Archive - Jul 27, 2003
I am of the opinion that all webtoonist wannabes could greatly improve their skills if only they took ONE stroll up and down the aisles of the San Diego Comic-Con's Artists' Alley.
The first thing a reader notices about Phil Cho’s Skinny Panda is that it’s about a skinny panda. That may seem self-evident, but in the webcomic business, where success or failure may depend solely upon whether or not the title of a strip is sufficiently catchy to impel a potential reader to click on a link, it is unusual to find one that presents itself so literally.
A few years ago, I got tricked on a message board.
Someone posted a question attributed to Edgar Allen Poe asking whether writers need to know their topic. I weighed in that, yes, writers need to do their research or readers will not buy into their stories.
Later, it was pointed out that Poe was out to prove that, no, you don't need to have intimate experience of something to write about it and promptly described how it would feel to die from hanging – obviously something he hadn't experienced first-hand.
I didn't have a reply to that then, but I do now:
Picture it in your mind's eye: the Artist, alone in her drafty garret studio, isolated from friends, family, the ten thousand distractions of the everyday world, the better to concentrate on her struggle with the ineffable. Breathing deeply, she takes up pen or paintbrush, chisel or keyboard, to seek out all on her own the elusive fruits of her solitary labor – her Art.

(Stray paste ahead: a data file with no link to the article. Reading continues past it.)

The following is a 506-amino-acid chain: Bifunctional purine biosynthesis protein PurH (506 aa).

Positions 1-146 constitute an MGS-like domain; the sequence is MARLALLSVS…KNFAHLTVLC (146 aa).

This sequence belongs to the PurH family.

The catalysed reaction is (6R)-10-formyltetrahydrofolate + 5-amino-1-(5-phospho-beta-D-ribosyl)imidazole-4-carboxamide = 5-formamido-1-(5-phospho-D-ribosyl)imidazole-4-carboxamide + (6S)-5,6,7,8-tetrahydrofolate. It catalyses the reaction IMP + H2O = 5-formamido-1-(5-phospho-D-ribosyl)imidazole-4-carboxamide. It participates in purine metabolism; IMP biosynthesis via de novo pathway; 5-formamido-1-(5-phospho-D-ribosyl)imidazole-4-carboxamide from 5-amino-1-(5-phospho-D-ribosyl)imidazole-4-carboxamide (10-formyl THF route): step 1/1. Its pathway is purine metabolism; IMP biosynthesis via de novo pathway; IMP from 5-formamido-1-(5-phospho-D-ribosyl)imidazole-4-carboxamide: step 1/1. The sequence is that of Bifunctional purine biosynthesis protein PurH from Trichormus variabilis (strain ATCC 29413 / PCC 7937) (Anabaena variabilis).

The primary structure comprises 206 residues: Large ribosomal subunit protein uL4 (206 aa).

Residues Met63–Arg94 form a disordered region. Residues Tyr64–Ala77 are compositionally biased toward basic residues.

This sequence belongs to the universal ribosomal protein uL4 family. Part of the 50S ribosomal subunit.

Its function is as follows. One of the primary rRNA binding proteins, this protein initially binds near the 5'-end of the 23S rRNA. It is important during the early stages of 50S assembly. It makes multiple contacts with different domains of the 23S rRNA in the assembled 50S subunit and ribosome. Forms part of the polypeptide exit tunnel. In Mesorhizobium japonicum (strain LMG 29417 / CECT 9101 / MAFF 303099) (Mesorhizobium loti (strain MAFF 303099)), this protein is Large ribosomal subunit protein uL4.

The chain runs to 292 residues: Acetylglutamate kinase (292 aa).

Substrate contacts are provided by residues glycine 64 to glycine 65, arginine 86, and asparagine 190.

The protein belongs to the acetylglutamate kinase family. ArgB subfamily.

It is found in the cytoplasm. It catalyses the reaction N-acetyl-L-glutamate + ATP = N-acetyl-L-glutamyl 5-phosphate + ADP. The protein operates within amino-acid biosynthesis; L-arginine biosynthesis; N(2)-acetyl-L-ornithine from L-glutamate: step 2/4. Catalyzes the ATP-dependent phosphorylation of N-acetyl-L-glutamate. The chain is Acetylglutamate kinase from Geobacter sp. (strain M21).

It's a persistent image. Downright iconic. It's pretty much how we think of artists doing art. It's also a load of malarkey.
Illiad started User Friendly, a webcomic about a small Internet Service Provider and its friendly staff in November, 1997. User Friendly grew to be one of the first truly popular webcomics garnering a large audience and allowing its creator to quit his day job. In fact, Illiad took User Friendly Media, Inc., public on the CDNX in 1999. Today, User Friendly is still one of the most widely-read webcomics.